A project to rival the Eurofighter Taifun in controversy has to be the USAF's quest for a new aerial tanker, the KC-X, to replace its fleet of over 500 Boeing KC-135E/R tankers that are still in service along with the newer KC-10s.
After the fiasco in 2003 that resulted in one DoD procurement official going to jail and Boeing losing its winning bid, it seems the USAF has finally made a decision as to who will win: Boeing or Northrop-Grumman/EADS. The USAF is going with the Northrop-Grumman/EADS plane to be the KC-45A
Initial contract will be for $35billion and could possibly lead to follow on contracts totalling $100billion. The planes will originally be built in Toulouse France but modifications and final work will be done in Mobile, Ala which expects to add thousands of jobs.
Naturally members of Congress from Kansas and Washington are up in arms over this decision since it means Boeing's Seattle nor Wichita plant will be producing KC-767s. So now we have the likes of Sen. Patty [Osama built schools in Afghanistan] Murray wanting to launch a full blown investigation of why the contract was not awarded to Boeing.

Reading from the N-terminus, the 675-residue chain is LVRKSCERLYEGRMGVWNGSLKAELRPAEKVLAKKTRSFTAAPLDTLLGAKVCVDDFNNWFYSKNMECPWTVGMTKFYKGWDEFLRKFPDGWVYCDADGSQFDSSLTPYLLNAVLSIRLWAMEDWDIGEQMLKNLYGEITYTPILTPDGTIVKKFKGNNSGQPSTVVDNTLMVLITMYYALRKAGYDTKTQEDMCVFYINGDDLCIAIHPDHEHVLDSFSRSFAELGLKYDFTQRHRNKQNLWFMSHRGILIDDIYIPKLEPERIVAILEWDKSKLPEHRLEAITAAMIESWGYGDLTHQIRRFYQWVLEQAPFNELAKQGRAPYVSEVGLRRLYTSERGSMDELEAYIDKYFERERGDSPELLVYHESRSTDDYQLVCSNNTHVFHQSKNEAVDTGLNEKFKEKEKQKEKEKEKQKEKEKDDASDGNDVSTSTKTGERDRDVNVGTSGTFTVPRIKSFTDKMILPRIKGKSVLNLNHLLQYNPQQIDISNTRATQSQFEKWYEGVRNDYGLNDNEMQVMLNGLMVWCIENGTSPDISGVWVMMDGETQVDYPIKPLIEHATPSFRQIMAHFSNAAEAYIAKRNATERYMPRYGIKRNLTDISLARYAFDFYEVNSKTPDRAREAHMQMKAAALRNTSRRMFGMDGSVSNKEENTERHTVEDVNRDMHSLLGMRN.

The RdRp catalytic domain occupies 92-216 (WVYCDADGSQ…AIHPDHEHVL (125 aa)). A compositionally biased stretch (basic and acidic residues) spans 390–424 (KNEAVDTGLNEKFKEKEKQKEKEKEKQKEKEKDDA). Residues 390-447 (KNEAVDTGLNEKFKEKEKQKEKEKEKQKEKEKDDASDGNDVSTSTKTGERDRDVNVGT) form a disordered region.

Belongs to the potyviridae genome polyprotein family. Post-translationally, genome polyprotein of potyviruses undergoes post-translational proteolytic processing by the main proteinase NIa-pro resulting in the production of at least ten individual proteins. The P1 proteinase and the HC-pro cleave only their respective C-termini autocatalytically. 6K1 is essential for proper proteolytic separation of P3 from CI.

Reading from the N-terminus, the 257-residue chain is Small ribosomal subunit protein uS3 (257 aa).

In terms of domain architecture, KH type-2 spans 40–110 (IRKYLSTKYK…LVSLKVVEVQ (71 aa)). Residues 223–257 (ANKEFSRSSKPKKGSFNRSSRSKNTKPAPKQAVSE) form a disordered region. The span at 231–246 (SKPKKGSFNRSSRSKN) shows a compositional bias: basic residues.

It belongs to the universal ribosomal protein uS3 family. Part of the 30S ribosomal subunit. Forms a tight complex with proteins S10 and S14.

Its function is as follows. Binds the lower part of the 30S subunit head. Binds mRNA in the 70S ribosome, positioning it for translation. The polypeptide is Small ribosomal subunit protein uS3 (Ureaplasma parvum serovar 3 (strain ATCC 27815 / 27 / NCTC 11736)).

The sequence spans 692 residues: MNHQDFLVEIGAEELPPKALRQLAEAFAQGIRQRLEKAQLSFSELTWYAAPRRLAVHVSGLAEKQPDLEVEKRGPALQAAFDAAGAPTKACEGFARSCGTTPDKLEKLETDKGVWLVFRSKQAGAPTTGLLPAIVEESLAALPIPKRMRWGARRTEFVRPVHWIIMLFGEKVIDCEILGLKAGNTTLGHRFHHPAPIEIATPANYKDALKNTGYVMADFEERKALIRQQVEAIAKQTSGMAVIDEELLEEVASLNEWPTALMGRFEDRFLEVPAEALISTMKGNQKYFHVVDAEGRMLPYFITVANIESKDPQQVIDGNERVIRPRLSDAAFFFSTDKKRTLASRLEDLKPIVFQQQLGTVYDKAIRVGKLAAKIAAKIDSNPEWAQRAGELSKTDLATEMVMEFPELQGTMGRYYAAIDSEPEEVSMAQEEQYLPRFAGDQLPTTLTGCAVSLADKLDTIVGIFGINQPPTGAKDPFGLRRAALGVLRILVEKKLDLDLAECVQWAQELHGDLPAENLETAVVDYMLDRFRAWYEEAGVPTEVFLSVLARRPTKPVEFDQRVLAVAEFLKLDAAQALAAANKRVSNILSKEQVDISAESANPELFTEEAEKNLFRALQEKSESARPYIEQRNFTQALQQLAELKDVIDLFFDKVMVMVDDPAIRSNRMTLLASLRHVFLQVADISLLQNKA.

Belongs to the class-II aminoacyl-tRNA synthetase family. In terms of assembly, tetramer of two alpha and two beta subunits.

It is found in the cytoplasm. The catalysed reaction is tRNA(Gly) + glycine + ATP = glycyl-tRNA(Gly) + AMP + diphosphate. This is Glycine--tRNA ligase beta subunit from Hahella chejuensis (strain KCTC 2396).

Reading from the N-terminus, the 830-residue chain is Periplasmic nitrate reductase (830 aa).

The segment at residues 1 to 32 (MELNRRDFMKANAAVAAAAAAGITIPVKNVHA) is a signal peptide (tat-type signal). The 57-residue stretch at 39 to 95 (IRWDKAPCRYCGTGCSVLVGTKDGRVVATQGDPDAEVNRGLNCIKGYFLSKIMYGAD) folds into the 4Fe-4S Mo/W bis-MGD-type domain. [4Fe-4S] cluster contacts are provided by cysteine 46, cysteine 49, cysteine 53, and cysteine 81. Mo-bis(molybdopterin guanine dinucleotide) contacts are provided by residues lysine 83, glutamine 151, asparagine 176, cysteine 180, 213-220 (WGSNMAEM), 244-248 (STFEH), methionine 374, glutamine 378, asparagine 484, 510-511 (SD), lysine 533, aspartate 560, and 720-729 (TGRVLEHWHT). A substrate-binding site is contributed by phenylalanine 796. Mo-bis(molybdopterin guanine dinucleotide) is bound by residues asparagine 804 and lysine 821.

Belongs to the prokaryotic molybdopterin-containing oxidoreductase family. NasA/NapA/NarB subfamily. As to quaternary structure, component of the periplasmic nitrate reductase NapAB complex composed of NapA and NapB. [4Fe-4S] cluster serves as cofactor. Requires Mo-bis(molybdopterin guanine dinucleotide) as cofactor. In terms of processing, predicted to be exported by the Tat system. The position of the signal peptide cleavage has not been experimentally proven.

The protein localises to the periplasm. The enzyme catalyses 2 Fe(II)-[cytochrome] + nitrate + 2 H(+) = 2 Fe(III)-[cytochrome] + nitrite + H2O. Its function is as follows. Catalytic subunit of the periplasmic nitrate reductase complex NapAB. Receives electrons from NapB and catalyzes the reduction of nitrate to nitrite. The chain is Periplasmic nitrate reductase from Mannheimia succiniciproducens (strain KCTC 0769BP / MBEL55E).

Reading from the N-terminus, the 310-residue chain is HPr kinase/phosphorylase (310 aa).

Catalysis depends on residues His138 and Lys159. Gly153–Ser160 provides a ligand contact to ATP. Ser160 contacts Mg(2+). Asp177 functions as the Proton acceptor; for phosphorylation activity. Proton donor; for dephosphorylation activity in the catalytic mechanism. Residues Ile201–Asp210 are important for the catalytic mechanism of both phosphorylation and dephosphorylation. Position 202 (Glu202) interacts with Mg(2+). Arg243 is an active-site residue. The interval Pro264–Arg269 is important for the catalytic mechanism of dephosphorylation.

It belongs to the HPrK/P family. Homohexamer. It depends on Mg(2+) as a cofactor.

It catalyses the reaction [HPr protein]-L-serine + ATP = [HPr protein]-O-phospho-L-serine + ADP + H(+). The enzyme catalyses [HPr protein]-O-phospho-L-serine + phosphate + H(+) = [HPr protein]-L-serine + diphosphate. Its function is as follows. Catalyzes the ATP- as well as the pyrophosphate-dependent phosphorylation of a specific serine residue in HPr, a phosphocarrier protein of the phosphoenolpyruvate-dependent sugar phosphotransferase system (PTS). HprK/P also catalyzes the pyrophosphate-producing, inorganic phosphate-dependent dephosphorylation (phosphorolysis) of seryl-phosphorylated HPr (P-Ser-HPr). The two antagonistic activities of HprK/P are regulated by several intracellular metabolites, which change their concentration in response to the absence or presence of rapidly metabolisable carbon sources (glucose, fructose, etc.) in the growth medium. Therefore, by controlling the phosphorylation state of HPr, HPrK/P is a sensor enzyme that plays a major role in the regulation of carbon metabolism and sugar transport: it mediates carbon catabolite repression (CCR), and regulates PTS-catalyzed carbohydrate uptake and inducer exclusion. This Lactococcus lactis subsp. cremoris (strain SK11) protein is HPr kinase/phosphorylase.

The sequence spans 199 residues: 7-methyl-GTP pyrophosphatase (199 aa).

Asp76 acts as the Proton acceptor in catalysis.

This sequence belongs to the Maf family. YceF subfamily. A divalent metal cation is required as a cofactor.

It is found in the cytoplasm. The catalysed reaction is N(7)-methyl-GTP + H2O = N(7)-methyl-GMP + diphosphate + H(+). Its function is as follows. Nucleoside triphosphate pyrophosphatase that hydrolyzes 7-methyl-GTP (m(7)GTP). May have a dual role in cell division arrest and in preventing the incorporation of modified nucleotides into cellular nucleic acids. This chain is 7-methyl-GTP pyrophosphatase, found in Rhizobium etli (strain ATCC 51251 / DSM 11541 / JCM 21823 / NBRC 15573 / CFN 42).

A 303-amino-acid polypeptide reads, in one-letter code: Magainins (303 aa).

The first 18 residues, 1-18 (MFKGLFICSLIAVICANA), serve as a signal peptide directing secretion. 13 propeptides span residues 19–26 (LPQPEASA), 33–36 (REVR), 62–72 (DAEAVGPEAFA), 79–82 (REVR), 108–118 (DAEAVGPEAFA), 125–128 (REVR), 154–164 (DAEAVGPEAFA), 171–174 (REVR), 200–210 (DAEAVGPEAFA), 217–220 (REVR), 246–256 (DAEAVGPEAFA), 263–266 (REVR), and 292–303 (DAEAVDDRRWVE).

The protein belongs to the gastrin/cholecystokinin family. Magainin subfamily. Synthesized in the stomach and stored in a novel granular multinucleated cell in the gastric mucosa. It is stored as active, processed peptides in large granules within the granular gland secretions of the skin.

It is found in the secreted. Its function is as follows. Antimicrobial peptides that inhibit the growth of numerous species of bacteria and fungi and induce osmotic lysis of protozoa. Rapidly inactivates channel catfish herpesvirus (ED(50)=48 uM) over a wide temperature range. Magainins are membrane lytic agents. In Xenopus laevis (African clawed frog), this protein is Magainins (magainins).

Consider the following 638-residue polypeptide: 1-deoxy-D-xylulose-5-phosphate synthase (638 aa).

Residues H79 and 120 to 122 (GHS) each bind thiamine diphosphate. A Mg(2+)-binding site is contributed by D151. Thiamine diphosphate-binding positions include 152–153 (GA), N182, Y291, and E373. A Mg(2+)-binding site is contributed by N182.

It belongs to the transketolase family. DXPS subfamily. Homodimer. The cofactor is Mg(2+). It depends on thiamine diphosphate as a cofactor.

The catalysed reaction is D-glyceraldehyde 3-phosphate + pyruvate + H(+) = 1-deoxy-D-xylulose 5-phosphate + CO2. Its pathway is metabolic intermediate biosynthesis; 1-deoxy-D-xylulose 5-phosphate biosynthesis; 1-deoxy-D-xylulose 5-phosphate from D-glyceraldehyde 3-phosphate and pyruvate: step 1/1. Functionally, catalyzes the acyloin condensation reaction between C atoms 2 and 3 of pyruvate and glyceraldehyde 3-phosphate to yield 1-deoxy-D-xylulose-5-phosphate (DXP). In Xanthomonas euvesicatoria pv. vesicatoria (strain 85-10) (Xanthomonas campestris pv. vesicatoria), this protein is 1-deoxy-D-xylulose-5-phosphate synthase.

Of course the Air Force will have some hurdles to surmount in selling this idea to Congress. We can't forget how much the A.380 was delayed because of poor wiring which resulted in companies cancelling their contracts for the planes which in turn caused Airbus, part of EADS, to lose serious money. Another thing auditors better be looking for is EADS/Airbus trying to move costs from their A.400 and Eurofighter projects to this billion dollar golden calf from the US. So even without the partisan politics of politicians who hate military spending unless it benefits them, this is going to be a hard sell.
Boeing though may wish its supporters in Congress would not be so vocal since there are two follow-on tanker contracts still to be let and they could win one or both of them. But if they raise too much fuss or members of Congress do, it could sour things. This loss might also be the impetus for Boeing to field a KC-787 since it seems that was the Air Force's big criteria for selecting the KC-45A over the Boeing KC-767. And before I forget, Boeing has another reason not to annoy its primary buyer, as the RAF readies to accept its sixth C-17 Globemaster III and only 19 more planes are on the Air Force order books, representatives like Jack Murtha are pushing for the purchase of 14 more this year and 15 more the following year. This will give the USAF 219 C-17s instead of the 190 now programmed for and will allow Boeing to keep its Long Beach California plant open until 2011.
So the Tanker Wars are far from over. Fasten your seat-belts and make sure your tray is in the upright position.